UK court sentences 'Jihadi Hipster' to life in prison

London: After three years of fighting in Syria for Daesh, a British man was sentenced to prison.

Before going missing in Turkiye in 2014 while on a family vacation, Shabazz Suleman, a student from High Wycombe, Buckinghamshire, had just finished high school and been accepted onto a course to study at Keele University. He had been a promising student in the UK.

He was detained by Turkish authorities as he attempted to enter Syria before being traded with Daesh as part of a prisoner exchange for two Turkish diplomats.

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Suleman, who was 18 at the time, identified as the "Jihadi Hipster," according to his Twitter profile. He took on the name Abu Shamil Al-Britani and claimed that after a year, he had grown "disillusioned" with life under Daesh because it was targeting other Muslims and using its fighters as "cannon fodder."

He was imprisoned by the group in Raqqa ten months into his stay because he refused to fight. He was eventually freed after deciding to join Amniyat, Daesh's security division.

In October 2017, forces backed by Turkey once more captured Suleman, who then went to Pakistan. In 2021, he returned to the UK and was imprisoned there.

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Suleman was given a life sentence with a minimum of nine and a half years after entering a guilty plea to planning terrorist acts in April.


Judge Mark Lucraft KC stated that despite the defendant's testimony that he spent the majority of his time with Amniyat playing video games, he must have known he was "supporting a terrorist organisation that engaged in indiscriminate violence against civilians."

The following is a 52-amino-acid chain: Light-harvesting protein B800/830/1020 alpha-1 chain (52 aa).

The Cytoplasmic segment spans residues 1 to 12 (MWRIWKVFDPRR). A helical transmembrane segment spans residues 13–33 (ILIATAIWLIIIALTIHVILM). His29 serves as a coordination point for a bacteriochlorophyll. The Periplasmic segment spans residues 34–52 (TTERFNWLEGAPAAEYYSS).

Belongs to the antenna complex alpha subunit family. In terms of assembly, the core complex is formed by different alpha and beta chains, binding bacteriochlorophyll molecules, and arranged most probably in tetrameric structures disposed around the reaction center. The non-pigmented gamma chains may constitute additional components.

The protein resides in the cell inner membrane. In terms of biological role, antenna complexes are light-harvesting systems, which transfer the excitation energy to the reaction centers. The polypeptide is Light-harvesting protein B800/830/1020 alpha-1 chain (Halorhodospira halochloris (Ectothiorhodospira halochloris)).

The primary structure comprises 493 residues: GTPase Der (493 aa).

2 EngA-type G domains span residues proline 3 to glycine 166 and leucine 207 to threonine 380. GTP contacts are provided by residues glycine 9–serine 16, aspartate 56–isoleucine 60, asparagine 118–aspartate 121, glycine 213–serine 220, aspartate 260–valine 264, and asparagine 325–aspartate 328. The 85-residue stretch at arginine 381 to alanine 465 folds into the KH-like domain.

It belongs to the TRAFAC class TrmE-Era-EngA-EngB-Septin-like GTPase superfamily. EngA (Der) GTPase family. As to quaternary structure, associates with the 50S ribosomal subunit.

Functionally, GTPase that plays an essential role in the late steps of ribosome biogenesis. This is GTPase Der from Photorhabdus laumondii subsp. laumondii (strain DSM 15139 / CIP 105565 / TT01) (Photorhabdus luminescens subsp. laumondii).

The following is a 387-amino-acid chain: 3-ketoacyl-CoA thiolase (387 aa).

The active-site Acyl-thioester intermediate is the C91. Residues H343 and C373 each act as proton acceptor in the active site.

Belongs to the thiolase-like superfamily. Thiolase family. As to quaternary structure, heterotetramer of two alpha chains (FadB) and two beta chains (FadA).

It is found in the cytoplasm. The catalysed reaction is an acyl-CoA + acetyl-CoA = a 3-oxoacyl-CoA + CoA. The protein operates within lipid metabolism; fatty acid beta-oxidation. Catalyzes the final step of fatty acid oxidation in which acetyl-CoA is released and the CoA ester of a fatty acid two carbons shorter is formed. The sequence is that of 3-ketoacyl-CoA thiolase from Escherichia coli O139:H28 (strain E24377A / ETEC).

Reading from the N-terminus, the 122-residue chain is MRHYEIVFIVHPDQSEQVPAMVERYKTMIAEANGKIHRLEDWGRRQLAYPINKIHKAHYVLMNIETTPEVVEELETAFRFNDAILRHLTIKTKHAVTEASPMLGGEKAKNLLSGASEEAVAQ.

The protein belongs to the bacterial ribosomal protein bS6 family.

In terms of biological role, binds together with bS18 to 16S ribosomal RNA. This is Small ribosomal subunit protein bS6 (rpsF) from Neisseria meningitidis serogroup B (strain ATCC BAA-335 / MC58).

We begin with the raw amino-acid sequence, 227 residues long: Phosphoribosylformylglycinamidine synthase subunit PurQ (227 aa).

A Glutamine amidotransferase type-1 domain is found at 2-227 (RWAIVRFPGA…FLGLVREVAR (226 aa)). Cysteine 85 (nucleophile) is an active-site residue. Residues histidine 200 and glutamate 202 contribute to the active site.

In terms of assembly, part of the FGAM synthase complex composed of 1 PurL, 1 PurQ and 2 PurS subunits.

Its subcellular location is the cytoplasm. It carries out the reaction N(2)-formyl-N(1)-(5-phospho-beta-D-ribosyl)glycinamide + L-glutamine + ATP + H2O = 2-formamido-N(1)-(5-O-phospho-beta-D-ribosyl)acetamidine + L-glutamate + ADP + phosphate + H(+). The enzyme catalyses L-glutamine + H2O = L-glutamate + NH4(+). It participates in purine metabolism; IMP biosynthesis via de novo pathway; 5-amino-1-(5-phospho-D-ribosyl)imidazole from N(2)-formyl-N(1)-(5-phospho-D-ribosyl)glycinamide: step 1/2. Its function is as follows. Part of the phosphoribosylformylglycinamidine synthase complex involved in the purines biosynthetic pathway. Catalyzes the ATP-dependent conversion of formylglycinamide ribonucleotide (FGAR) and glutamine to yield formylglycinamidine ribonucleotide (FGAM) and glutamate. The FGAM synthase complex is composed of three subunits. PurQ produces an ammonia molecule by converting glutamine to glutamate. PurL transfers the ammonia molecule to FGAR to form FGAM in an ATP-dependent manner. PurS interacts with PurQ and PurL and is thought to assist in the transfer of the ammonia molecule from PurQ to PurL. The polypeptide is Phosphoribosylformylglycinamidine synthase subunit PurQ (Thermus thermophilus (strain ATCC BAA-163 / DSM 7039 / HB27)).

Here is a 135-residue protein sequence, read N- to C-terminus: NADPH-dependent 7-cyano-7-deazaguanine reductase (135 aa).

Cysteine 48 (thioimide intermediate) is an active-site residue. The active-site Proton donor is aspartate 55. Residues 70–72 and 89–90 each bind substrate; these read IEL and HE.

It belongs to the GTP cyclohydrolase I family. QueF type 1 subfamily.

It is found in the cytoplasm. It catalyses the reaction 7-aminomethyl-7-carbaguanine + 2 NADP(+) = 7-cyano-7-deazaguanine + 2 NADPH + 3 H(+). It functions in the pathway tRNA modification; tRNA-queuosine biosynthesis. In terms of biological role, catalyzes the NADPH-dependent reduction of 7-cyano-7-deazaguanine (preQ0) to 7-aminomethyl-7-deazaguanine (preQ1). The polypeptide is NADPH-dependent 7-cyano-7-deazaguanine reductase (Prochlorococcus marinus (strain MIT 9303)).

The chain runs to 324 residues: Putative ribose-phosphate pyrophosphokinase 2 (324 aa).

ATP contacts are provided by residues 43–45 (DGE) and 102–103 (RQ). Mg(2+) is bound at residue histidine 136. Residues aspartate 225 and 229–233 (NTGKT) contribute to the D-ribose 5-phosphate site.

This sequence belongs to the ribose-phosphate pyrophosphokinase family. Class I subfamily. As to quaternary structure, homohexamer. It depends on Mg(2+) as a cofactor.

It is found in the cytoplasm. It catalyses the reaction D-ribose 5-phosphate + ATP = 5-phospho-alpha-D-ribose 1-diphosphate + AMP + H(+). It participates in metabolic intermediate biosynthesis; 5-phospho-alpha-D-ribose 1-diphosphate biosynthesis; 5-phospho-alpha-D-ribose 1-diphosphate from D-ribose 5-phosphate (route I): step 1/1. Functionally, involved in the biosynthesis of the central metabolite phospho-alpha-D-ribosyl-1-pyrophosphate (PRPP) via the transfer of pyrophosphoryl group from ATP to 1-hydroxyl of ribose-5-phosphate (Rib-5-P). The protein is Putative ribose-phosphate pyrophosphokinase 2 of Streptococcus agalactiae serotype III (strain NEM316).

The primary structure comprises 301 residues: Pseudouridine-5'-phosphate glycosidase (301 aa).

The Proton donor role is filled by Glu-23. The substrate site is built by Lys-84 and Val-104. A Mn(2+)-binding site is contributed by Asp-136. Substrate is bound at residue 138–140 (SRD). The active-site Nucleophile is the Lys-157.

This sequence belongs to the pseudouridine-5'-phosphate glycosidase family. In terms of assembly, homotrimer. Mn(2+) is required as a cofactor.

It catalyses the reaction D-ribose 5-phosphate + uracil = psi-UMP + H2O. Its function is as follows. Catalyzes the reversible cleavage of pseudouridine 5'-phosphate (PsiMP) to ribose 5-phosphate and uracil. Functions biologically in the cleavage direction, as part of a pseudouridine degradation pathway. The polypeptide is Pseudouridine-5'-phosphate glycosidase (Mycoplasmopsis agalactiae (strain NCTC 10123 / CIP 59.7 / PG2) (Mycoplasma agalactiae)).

The court heard testimony that after travelling to Syria in 2013 to deliver aid, he told a friend he wanted to "go deeper where it's more dangerous," and that local police had visited him after learning of his trip there.

On Twitter in 2015, he expressed his joy over the murder of journalists at the French satirical publication Charlie Hebdo, described his life as a member of Daesh, and posted a photo of an alleged spy who had been beheaded and crucified by the organisation. He stated that he wanted to "behead some Americans" in another message.

Suleman told his family, "I'm doing this for Allah, no one else," after going missing while on vacation. I have not been brainwashed in any way. This has been in my plans for months.

He admitted to being "brainwashed" and "disillusioned" to reporters at The Times in 2015, adding: "I found myself falling for the propaganda of (Daesh)." I eventually lost track of who I was.

In response to his 2017 capture, he said to Sky News: "I take responsibility. I was a member of (Daesh), a terrorist group. I hope I didn't oppress anyone, but I didn't kill anyone. I did wear a military uniform and a Kalashnikov, but I didn't strike anyone.

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It is evident from the evidence that the defendant fully understood before leaving that he would be joining and supporting a terrorist group that engaged in indiscriminate violence against civilians, according to prosecutor Duncan Atkinson KC.

He received a warning not to go because of the danger and was informed that, as a citizen of the UK, his life was in danger. Thus, he was well aware before leaving home of how harshly Daesh would treat foreigners who did not support it, especially non-believers

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